In Part 1 and Part 2 of my Consider an Energy Audit blog posts, I talked about steps a certified energy auditor takes during an audit to determine how much energy a home consumes and also to evaluate what measures homeowners can take to make their homes more energy efficient. An energy auditor will identify problems that may, when corrected, save significant amounts of money over time.
After an energy audit is completed and any problems have been corrected, you may want to recommend that your clients obtain a HERS score for their home. HERS, or Home Energy Rating System, is a way of quantifying just how energy efficient a home is.
A home energy rating is an analysis of a home’s energy efficiency, per the Home Energy Rating System Index. The HERS Index is the nationally recognized scoring system for measuring a home’s energy performance. Based on the results, an energy-rated home will receive a HERS Index Score. The HERS Index Score can be described as a sort of miles-per-gallon (MPG) sticker for houses, giving prospective buyers and homeowners an insight as to how the home ranks in terms of energy efficiency. In addition to a HERS Index Score, a home energy rating also provides the homeowner with a detailed report regarding any energy problems in the house.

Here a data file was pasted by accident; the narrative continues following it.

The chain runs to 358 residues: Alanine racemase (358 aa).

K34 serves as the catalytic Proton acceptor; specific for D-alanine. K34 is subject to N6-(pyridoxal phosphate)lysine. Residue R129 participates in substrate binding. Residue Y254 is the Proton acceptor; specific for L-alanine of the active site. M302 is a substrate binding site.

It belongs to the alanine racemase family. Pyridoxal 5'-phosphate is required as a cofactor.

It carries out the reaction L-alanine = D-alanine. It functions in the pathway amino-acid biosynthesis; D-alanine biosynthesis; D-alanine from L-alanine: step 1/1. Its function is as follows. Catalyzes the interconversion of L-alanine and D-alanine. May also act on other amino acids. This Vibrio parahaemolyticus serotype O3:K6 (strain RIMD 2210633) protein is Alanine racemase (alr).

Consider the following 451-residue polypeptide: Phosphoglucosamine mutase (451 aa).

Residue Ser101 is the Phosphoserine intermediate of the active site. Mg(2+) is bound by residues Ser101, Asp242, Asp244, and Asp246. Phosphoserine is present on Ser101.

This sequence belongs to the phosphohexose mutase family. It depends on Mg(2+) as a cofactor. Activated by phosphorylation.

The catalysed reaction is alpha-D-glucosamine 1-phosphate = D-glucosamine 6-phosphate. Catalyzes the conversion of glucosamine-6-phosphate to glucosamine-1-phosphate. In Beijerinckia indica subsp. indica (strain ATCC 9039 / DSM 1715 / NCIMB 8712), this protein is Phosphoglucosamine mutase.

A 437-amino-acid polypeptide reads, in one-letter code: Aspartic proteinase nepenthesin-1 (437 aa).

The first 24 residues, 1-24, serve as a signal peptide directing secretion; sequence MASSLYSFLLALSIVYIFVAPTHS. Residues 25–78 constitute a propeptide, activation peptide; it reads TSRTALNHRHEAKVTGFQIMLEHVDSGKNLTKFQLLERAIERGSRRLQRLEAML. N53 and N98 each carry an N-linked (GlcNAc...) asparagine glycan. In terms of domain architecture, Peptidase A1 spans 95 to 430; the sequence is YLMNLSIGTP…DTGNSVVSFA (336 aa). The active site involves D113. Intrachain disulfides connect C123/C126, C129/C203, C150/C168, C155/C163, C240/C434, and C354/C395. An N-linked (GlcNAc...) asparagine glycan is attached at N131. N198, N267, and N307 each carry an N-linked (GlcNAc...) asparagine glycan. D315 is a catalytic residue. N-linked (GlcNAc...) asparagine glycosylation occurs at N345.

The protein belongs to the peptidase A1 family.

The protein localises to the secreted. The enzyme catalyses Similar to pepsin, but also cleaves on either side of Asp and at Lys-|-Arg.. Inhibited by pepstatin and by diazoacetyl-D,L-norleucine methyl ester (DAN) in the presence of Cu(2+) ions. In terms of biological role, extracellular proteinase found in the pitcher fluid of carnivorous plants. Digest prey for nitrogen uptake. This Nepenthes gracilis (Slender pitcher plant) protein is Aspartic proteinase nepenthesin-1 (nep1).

To calculate a home’s HERS Index Score, a certified Home Energy Rater will do a home energy rating and compare the data against a reference home, so the HERS Index Score is always relative to the size, shape and type of house you live in. A typical resale home scores 130 on the HERS Index, while a standard new home is rated at 100, according to the U.S. Department of Energy. Basically, a home with a HERS Index Score of 70 is 30% more energy efficient than a standard new home, and a home with a HERS Index Score of 130 is 30% less energy efficient than a standard new home.
A lower HERS Index Score means a more energy efficient home. And, remember, an energy-efficient home sells faster and for more money!